Most of the poems, however, bemoan the writer’s own situation.
A few are farewell verses written by deportees or messages
of tribulations by transients to or from Mexico and Cuba.
The literary quality of the poems varies greatly. The style
and language of some works indicate that the poets were well
versed in the linguistic intricacies of poetic expression,
while others, at best, can only be characterized as sophomoric
attempts. Since most immigrants at that time did not have
formal schooling beyond the primary grades and for obvious
reasons were usually not equipped with rhyme books and dictionaries,
many poems violate rules of rhyme and tone required in Chinese
The poems occupy a unique place in the literary culture of
Asian America. These immigrant poets unconsciously introduced
a new sensibility, a Chinese American sensibility using China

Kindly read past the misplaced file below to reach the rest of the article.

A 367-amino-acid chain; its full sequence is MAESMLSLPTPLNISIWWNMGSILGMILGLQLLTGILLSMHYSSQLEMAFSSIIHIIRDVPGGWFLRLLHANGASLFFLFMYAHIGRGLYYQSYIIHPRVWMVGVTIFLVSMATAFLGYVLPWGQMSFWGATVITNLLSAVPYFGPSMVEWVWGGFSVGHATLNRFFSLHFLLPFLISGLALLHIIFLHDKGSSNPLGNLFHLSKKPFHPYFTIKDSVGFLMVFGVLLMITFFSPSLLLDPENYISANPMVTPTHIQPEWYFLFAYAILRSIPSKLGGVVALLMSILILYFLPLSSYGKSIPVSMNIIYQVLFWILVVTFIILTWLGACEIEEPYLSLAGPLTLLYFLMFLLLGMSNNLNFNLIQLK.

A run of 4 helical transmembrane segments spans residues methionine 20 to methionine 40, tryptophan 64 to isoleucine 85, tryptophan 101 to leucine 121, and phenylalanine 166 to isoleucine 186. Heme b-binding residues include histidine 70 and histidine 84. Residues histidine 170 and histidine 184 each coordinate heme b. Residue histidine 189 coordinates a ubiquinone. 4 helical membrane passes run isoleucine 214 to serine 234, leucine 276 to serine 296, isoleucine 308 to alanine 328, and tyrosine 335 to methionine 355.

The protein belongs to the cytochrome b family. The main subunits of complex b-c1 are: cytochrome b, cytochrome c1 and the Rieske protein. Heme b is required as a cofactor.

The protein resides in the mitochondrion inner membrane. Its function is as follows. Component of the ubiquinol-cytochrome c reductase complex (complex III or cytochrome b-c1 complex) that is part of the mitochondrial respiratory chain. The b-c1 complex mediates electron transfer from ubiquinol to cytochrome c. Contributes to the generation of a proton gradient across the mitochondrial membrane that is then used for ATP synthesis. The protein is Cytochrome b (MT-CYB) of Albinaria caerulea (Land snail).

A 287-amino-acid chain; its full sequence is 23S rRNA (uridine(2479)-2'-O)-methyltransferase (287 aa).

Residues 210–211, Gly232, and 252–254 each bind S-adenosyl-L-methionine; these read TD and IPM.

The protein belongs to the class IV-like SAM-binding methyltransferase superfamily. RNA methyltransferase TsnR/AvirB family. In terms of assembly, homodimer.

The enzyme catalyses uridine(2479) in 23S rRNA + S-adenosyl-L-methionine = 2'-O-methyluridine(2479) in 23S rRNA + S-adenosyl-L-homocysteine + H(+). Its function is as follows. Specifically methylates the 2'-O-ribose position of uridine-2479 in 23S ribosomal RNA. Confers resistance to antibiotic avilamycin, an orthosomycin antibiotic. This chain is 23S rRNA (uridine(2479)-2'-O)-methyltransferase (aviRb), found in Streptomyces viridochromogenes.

as the source and America as a bridge to spawn a new cultural
perspective. Their poetry is a legacy to Chinese Americans
who would not be here today were it not for these predecessors’
pioneering spirit. Their poetry is also a testimony to the
indignity they suffered coming here.
The irony of exclusion was that it did not improve the white
workingman’s lot. Unemployment remained high and the wage
level did not rise after the “cheap” competition had been
virtually eliminated. As for the Chinese, their experiences
on Angel Island and under the American exclusion laws, which
were not repealed until 1943, laid the groundwork for the
behavior and attitudes of an entire generation of Chinese
Americans. The psychological scars—fear of officials, suspicion
of outsiders, political apathy—still linger as a legacy in